Journal of Dermatology Research and Skin Care

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How to clinically treat melasma?

Spring Dermatology & Skin Care Expo Conference
May 14-15, 2018 | Montreal, Canada

Renata Indelicato Zac

Minas Gerais Military Hospital, Brazil

Scientific Tracks Abstracts : Dermatol Res Skin Care


Melasma is a chronic acquired hypermelanosis of the skin, characterized by irregular brown macules symmetrically distributed on sun-exposed areas of the body, particularly on the face. It is a common cause of demand for dermatological care that affects mainly women and more pigmented phenotypes (Fitzpatrick skin types III-V). There are some known triggering factors such as sun exposure, pregnancy, sexual hormones, inflammatory processes of the skin, use of cosmetics, steroids, and photosensitizing drugs. The main scope of therapy of melasma is protection from sunlight and depigmentation. Pigment reduction is achieved by using chemicals that interfere with various steps of the melanogenesis pathways via: (i) the retardation of proliferation of melanocytes; (ii) the inhibition of melanosome formation and melanin synthesis; and (iii) the enhancement of melanosome degradation. First-line therapy usually consists of topical compounds that affect the melanin synthesis pathway, broad-spectrum photoprotection, and camouflage. Chemical peels are often added in secondline therapy. Laser and light therapies represent potentially promising options for patients who are refractory to other modalities, but also carry a significant risk of worsening the disease.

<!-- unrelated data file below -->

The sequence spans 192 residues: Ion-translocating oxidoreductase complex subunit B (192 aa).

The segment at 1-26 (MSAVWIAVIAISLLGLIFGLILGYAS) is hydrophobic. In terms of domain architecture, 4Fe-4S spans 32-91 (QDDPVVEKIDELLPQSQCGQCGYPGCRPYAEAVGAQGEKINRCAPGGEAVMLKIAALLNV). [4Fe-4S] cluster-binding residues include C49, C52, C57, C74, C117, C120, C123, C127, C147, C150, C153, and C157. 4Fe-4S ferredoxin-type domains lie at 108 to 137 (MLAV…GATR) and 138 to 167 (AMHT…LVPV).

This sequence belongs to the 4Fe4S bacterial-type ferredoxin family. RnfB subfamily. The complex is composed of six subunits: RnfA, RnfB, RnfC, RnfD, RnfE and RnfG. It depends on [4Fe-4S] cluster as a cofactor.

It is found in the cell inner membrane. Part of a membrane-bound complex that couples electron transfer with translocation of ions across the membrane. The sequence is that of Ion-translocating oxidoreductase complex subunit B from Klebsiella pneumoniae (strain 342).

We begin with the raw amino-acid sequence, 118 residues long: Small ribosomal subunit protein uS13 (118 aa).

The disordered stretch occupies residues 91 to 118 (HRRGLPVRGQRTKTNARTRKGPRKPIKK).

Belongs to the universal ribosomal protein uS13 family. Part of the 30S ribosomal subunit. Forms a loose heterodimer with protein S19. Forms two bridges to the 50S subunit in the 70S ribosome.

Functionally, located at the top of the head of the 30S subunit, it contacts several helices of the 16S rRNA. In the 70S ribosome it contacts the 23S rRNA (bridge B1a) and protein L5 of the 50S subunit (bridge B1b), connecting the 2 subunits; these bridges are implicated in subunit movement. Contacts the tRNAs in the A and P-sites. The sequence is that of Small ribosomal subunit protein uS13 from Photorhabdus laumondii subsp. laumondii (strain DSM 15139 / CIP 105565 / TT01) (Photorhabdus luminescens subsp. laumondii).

Renata Indelicato Zac is a Brazilian dermatologist and has her expertise in clinical and cosmetic dermatology and is pursuing her Master’s degree in Health Science. She is the Director of Clinica Attento, Belo Horizonte, MG, Brazil, and Mentor in dermatology training at Minas Gerais’ Military Hospital.
Email: [email protected]

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